Gabriele Münter, the authenticity of the colors

Born in Berlin in 1877, Gabriele Münter is one of the founders of the Der blaue Reiter movement. A look back at the woman’s life Kandinsky said she had nothing to learn because she “had everything”.

The painter Gabriele Münter creates the matrix of a work whose outline is freed from limitations. These constraints are not only political, social and moral, but also perceptual. Gabriele teaches us to look at the world with childish eyes and therefore learn what we generally take for granted. It directs our gaze to what we do not see. She invites everyone to wonder, to wonder, as if nature, animals and objects were perceived for the first time. It is no coincidence that his naive style often evokes children’s drawings.

When she looks through the window of her home in Murnau at the sky, she sees the dark blue in sunny weather, black during the storm and purple at sunset when the lake turns red. Her gaze caresses the rolling ridges of the hills, painting the light green of pastures and deep swamps. The barely obscured light soothes the contours of this landscape face, whose purity it conveys.

A life between art and war

Gabriele Münter was born on February 19, 1877 in Berlin. Very early on, she is attracted to art, and her parents will support her calling as a painter who favors her studies. She took private drawing classes before attending the School of Art for Women from 1897. Being a woman prevented her from entering an art academy.

When she was twenty, she traveled with her sister Emmy to the United States. She takes about 400 photos, which already reveal her talent as an artist. She has an incredible talent, self-taught; Gabriele feels the importance of the snapshot she captures in her photographic portraits, but also in those painted.

She moved to Munich, took classes with Wassily Kandinsky. A romantic relationship will unite them in the village of Murnau am Staffelsee in Bavaria. Gabriele will discover the works of Matisse and Fauvism, which will change his style significantly. In 1909 she bought the house in Murnau, which she would represent many times. She received Franz Marc, August Macke and composer Arnold Schönberg there. In 1911, they founded the expressionist group called “Der blaue Reiter”, whose hard core is Paul Klee. This movement represents invisible art – the spiritual in art, that is, seeing beyond the apparent.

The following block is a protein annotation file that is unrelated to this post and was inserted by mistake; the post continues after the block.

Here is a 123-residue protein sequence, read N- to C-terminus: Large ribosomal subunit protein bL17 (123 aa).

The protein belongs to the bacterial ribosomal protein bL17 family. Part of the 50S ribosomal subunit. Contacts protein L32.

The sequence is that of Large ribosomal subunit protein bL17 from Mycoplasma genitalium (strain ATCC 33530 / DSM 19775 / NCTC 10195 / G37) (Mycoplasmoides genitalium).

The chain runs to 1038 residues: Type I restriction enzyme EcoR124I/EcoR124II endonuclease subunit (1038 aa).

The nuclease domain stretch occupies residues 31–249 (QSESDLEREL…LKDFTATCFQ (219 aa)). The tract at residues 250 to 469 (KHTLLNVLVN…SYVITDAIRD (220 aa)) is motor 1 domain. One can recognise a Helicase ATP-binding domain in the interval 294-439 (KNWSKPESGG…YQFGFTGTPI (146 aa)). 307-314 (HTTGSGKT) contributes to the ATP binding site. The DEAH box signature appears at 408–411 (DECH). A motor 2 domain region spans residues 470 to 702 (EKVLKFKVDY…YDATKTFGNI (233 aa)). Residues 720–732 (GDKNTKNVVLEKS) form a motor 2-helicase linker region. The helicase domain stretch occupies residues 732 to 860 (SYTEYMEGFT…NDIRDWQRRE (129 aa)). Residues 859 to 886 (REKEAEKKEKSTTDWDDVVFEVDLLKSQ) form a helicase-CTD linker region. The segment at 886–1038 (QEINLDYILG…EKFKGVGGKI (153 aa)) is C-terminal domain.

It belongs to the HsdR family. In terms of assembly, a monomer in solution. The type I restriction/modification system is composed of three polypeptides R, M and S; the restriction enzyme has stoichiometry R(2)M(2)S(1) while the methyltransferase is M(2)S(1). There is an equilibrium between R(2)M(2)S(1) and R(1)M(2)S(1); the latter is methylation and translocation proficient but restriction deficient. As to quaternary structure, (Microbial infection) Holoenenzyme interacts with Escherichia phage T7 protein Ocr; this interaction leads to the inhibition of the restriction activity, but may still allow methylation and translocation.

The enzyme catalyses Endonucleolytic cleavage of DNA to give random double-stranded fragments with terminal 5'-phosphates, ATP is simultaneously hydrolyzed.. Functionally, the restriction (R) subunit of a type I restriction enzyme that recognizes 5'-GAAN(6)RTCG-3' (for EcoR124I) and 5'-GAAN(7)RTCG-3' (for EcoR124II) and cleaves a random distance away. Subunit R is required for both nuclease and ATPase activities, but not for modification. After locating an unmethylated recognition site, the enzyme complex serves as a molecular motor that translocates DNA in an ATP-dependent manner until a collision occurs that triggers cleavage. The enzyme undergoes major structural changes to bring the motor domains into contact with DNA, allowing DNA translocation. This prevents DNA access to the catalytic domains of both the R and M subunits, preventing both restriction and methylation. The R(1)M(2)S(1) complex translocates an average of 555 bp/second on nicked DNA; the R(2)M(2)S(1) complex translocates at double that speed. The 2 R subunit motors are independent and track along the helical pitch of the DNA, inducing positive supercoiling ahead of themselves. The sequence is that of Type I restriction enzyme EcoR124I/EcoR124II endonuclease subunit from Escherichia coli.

World War I separates Gabriele and Wassily. They previously had a tumultuous relationship. From 1920 she suffered from chronic depression. During World War II, she hid her works, which were considered degenerate art “degenerate Art”, the Nazis forbade her to exhibit.

In 1950, an exhibition of his collected works was shown in many German museums.

For its 80th birthday, it offers the city of Munich its entire collection. She died in Murnau in 1962.

© Gabriele Münter – Evening in the Park (Nightfall in St. Cloud), 1906

Gabriele Münter’s works

Gabriele is passionate about objects. She decorates furniture in Murnau’s house. Kandinsky paints the stairs in the house. They both love popular art, authenticity, natural creation without outside influence. The couple has a taste for the archaic. They paint the walls and furniture in the tradition of pure art. He likes Bavarian folk art and Russian ice bass, farmhouses that Kandinsky loved for their colorful ornaments. As Gabriele paints Wassily’s dresser, he decorates Gabriele’s bathroom closet.

Its pure colors applied in flat areas as well as simplified shapes are often delimited by black contours. His compositions are devoid of shadows and perspective is reduced in favor of the surface.

Outdoor painter, his magnificent landscapes are one of his favorite subjects.

The Murnau House has now been converted into a museum and houses personal works by Gabriele Münter and Wassily Kandinsky and, in addition to the furniture on the painted walls, exhibits a collection of folklore objects.

Kandinsky said of Gabriele that she had nothing to learn as she “had everything”.

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